Using supercomputers and artificial intelligence to fight COVID-19 at UW Bothell

VIDEO: Using supercomputers and artificial intelligence to fight COVID-19 at UW Bothell

SEATTLE — A new program called “DeepTracer” developed by a team of University of Washington scientists uses artificial intelligence to model the atomic structure of COVID-19.

The program uses machine-learning technology that could help design vaccines and treatments for the virus and it's already being used by scientists around the world.

We’ve all seen the iconic image of SARS-CoV-2 - a ball with red spikes. But the image is an artist’s illustration.

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Under a very powerful microscope, one of those red spikes (a spike protein) looks like a gray jagged blob.

“You only see it from the outside, you see the volume. But you don’t know the detail inside,” said Dong Si, an assistant professor at the University of Washington Bothell School of STEM. His team used machine learning and AI to figure out what the inside of a COVID virus particle looks like.

“The pharmaceuticals need accurate and enough detailed structural information in order to design vaccines,” Si said. “This spike protein is just a little tiny - one piece of this red thing,” he said, pointing to one of the red pieces jutting out from the artist illustration. “But it will attach to the human cell so it’s very important,” he said.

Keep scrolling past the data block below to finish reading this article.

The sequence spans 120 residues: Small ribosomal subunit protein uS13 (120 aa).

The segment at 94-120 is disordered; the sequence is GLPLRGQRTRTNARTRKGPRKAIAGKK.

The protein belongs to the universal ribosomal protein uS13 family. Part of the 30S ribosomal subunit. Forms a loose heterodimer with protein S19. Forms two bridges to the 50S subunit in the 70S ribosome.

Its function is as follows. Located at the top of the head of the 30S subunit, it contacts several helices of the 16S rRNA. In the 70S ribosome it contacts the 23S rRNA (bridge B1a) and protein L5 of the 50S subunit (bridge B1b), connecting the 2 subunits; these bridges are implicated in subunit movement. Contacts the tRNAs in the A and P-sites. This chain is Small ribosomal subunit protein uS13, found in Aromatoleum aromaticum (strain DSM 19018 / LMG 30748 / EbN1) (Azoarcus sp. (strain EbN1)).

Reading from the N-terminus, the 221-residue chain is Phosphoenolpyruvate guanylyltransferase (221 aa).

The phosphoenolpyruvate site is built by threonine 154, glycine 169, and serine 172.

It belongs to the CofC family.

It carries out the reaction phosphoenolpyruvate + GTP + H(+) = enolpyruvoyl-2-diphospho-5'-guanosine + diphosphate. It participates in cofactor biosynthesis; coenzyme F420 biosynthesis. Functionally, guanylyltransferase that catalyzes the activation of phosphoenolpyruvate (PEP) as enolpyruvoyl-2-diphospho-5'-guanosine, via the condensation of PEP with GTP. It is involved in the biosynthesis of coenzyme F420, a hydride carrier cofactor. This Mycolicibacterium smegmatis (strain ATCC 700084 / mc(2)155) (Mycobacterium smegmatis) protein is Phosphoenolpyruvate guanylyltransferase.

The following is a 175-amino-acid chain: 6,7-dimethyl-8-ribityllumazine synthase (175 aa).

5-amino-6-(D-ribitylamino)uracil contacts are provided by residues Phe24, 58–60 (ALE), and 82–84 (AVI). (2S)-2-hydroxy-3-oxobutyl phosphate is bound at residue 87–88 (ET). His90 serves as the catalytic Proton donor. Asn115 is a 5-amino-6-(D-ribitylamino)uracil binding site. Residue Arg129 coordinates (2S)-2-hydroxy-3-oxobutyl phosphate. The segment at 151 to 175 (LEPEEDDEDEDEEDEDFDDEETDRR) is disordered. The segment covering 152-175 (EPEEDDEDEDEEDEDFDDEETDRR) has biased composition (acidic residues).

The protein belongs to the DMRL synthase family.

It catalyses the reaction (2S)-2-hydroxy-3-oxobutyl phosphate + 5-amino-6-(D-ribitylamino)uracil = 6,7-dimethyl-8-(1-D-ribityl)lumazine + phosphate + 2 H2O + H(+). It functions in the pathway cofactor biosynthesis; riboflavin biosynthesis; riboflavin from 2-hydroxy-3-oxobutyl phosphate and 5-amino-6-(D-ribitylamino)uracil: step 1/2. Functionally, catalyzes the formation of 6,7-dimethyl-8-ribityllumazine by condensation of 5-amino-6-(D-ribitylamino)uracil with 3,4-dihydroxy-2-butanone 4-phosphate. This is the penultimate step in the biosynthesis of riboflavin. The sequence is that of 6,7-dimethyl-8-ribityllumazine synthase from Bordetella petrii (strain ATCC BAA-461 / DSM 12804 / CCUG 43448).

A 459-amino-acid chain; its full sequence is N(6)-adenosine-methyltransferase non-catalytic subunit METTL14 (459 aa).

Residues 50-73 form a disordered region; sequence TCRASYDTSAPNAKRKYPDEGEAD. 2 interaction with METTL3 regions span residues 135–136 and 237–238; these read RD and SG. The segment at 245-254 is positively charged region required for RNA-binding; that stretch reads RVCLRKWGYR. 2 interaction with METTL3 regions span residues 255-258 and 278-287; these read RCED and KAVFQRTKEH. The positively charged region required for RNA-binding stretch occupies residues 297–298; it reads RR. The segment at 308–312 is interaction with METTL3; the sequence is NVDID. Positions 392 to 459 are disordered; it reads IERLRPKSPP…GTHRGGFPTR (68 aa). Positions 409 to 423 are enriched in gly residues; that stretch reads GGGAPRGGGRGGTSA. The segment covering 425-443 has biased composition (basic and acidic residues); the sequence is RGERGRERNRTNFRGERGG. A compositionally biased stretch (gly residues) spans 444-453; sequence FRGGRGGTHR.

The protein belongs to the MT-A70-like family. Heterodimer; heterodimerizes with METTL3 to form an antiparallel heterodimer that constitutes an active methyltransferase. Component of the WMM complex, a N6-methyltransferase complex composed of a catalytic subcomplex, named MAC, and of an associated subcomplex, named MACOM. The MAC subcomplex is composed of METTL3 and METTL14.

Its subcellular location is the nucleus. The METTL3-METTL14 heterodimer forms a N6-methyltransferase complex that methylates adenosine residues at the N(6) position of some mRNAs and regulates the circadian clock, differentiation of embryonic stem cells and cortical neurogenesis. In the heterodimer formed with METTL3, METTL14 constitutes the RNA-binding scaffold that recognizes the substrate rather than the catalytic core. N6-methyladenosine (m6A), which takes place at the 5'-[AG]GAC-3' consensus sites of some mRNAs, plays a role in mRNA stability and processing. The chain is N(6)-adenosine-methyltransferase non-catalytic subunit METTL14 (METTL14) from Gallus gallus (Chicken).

DeepTracer uses a supercomputer to predict the structure inside viruses down to every atom.

It takes an image from a gray mass to showing the RNA and atomic structure inside.

The team used pictures and atomic mappings from old, known viruses to teach the computer to figure out what the inside of a virus looks like, based on the outside.

That means the information is helpful not only for vaccine development but also possible COVID treatments.

“If you only know the rough shape, it’s hard to design an accurate chemical drug,” Si said.

Dan Bustillos of the School of Nursing and Health Studies at UW Bothell says viruses mutate and change often. COVID has already mutated once, at least.

If that happens again, he says this technology will be able to save precious time and likely lives.

“The AI research into the protein structure of viruses is so vital because we can get a very accurate snapshot of what a particular virus is, and make vaccines that adapt well to that virus and nullify its effects,” Bustillos said.

DeepTracer predictions take only minutes. Manually, that modeling work can take weeks or even years.

“COVID-19 won’t be the last pandemic that we face,” Bustillos said. “It’s just another arrow in the quiver of science, to be able to speed up time between the emergence of a new infectious disease and the availability of a vaccine for it,” he said.

The accuracy of DeepTracer’s predictive modeling averages 85% right now and needs to be manually modeled further, but gets a big chunk of the work done quickly. Si said they are working towards 100 percent accuracy.

The program is freely available for researchers to use around the world.